The Hurt Locker
"War is a drug." Reporter Chris Hedges
"Up close and personal" describes director Kathryn Bigelow's numerous hand-held cameras, pervasive close-ups, and small number of actors in her powerful Hurt Locker. It's Baghdad, 2004; we follow non linear incidents involving a three-man bomb-detonating unit. The protagonist, Staff Sergeant William James, is aptly named if you consider the pragmatic philosophy of the great American thinker and this soldier's fearless de-fusion of IUD's. It's as If the philosopher said that war exists, and explosive devices are its lifeblood, so get over fear and fight.
Along the way, soldier James also thinks of his wife and son and a young boy given up bloodily to the Iraqi insurgency. One soldier describes James as "not very good with people, but a good warrior," summarizing a complicated man seemingly fearless facing the enemy. The buzz on Bigelow and writer Mark Boal is that the film is apolitical, yet no visceral story about war, such as Saving Private Ryan or Black Hawk Down, can separate itself from the idea that "war is hell" or as I opened this review, a "drug."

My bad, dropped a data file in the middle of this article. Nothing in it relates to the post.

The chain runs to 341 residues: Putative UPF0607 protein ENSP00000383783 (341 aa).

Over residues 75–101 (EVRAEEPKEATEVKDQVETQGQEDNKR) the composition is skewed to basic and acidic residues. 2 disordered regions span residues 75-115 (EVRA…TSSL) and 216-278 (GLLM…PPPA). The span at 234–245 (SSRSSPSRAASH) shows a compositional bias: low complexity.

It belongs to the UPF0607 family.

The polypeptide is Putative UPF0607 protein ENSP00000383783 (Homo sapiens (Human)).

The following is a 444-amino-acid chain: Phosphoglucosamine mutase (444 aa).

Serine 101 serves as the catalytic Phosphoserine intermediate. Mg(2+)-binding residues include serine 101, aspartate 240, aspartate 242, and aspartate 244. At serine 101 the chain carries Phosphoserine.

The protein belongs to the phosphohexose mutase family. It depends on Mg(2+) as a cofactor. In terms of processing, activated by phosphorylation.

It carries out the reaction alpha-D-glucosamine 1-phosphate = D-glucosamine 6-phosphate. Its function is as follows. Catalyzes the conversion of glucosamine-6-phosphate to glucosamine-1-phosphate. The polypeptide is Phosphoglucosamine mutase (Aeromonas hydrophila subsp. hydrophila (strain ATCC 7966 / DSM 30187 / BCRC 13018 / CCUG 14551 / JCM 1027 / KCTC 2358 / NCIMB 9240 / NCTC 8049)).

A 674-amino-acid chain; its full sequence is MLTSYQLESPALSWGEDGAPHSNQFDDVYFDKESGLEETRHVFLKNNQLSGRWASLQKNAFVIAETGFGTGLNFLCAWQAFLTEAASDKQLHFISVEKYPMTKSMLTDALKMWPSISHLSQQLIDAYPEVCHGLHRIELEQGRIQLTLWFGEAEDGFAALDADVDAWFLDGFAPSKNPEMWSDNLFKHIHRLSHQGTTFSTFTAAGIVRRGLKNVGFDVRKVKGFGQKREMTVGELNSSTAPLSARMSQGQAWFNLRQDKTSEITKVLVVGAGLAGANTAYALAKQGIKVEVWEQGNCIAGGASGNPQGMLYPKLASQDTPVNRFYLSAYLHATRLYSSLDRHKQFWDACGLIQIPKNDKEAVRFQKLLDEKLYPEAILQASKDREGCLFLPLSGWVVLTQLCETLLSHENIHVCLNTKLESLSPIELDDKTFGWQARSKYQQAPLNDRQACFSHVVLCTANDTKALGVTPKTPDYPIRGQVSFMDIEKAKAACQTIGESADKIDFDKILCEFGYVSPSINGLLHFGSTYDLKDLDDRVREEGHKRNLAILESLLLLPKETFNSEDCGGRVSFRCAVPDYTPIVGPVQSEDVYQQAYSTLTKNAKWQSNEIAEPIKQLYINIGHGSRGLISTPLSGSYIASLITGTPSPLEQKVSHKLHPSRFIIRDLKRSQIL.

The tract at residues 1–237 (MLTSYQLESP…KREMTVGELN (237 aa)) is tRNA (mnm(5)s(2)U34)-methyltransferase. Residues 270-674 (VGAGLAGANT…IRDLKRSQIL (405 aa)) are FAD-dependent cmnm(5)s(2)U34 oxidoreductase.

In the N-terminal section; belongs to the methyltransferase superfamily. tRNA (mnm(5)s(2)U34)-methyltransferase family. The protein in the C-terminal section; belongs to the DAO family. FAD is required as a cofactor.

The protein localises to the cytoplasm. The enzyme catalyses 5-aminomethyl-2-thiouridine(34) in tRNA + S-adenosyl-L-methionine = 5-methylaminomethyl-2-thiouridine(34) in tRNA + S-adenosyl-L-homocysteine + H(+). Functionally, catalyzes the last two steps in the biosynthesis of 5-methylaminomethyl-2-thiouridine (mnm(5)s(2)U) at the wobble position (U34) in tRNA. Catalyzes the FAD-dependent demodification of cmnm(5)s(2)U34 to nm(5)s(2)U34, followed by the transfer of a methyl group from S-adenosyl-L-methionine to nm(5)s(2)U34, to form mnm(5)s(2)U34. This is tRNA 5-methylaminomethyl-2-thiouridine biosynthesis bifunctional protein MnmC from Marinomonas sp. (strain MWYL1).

For James, it is a hell of his choosing and an addiction that doesn't separate him from his feelings for his fellow soldiers, his family, or even his unwitting enemy symbolized by the man who begs James to take off the suicide bombs locked on him so that he can live for his four children.
Bigelow's shots of the desert are dry, dusty, and vast. In one prolonged standoff with enemy in an abandoned house hundreds of feet away, she slowly traces points of view and bullet trajectories, as if all were performing a ballet with death. The individual deaths, undramatically executed by faceless snipers, are more harrowing than hordes dispatched at one time.
This war is no fun. But it is a way of life for James, as it was for so many warriors who voluntarily returned to battle. Go figure.